The breakfast – I paid an extra 110kr for a breakfast buffet, as I had already seen online that the size and selection was decent. It was the typical Scandinavian hotel buffet with a couple of hot options (most that weren't very hot at all) and a better selection of cereals and cold cuts. The coffee was decent.

Breakfast Smart Bar

The price – I paid 750kr for a double room which as I said above was only really suitable for one person.

To demonstrate this, a single room is available for 650kr, which turns out to be exactly the same sized room with a slightly narrower bed in the same space. Adding on the 110kr for breakfast too takes Smarthotel Oslo into the realms of more standard hotels.

Overall – A better standard of room yet far too small to be comfortable. Not great for the price.

Check availability at Smarthotel Oslo now

HTL Karl Johan

A new hotel chain barely three years old, HTL has two central locations in Oslo very close to one another.

As the name suggests, I picked the one just off Karl Johans gate. The modern lobby doesn't scream budget hotel so my first impression was positive.

Check availability at HTL Karl Johan now

Arrival – The hotel was easy to find and check-in was automatic and speedy. The receptionist was exceptionally friendly, not usual for Oslo! It turned out she was new to the job, new to the chain, and new to Oslo.

The room – Easily the biggest of the three. At its centre was a spacious bed with plenty of room on both sides and a TV. The other side of the room was basically just space.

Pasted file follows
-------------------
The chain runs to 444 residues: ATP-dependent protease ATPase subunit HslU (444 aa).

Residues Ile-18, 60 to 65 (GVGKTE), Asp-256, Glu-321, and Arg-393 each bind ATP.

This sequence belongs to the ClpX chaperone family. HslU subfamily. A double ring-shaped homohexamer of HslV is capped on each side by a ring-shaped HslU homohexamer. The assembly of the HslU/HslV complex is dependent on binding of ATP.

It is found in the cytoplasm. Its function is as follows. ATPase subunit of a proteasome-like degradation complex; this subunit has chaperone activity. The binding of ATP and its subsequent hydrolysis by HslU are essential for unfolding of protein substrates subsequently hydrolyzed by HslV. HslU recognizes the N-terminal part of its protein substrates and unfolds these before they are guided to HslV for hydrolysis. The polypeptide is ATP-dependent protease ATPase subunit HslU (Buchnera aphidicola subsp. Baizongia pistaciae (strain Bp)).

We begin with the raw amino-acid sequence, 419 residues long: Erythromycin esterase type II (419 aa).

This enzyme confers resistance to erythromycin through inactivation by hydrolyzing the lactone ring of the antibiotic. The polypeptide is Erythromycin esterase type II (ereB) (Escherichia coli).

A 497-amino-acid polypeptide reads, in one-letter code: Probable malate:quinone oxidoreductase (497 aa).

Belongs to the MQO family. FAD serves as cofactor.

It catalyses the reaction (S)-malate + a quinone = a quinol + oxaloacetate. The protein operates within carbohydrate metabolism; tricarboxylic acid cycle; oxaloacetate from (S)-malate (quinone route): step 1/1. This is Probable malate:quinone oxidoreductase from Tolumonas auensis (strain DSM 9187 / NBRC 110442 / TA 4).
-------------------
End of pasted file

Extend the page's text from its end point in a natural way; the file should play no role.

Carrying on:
It was crying out for a desk and I am very confused as to why there wasn't one there. A waste of space really, so I came down to the lobby to work. Also, the lighting was strange – lots of LEDs and no primary lights – so the room felt dark most of the time.

HTL Oslo HTL Room

Other facilities – A comfortable lobby with a range of seating and as usual for budget hotels, a kiosk selling snacks and soft drinks. Also a fully-licensed bar, which I took advantage of after a particularly cold day of note-taking and photographing!

The breakfast – Offered in the downstairs bar, the breakfast was minimal but good quality. Decent yogurt, ham and cheese, rather than the basic stuff often offered in hotels.

There was a note on the trays saying you could take five items, but that didn't seem to a rule that was in any way enforced. Some extra options would have been nice, but this breakfast did the job.

HTL Karl Johan

The price – I paid 784kr including breakfast.

Overall – A decent hotel with a great location and a good-sized room. A great value choice.

Check availability at HTL Karl Johan now

The Verdict

Of the three budget hotels in Oslo I tried out, I would go for HTL Karl Johan or Citybox Oslo on a future next visit.

Both hotels were great value, clean and comfortable. The room at Smarthotel Oslo was just too small and it was the most expensive of the three.

Other options

There are other great budget options across Oslo (and of course a whole bunch of hostels too) but I only had time to check out three. Here are some other budget hotel options to consider:

Cochs Pensjonat – Ignore the strange name, this budget hotel is a great choice if you don't mind its location a little further of out the centre than the options above. My friend Chris stayed here on his recent trip, and you can read his verdict here.

Anker Hotel – Shares a building with a hostel of the same name in a busy part of town. Located between the city centre and Grünerløkka, the hotel is easy to reach on foot or on one of the countless buses and trams trundling along Storgata. Probably the most expensive on the list but still definitely in the budget category. Free breakfast.

P-Hotels Oslo – A new collection of budget hotels in Oslo, Bergen and Trondheim. The Oslo hotel is located on Grensen just a few steps from the HTL Karl Johan. All rooms have a TV.

Budget Hotels in Oslo: Save money on accommodation in the Norwegian capital.

Photo credit: jechstra

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About the Author: David Nikel

Originally from the UK, David now lives in Trondheim and was the original founder of Life in Norway back in 2011. He now works as a freelance writer for technology companies in Scandinavia.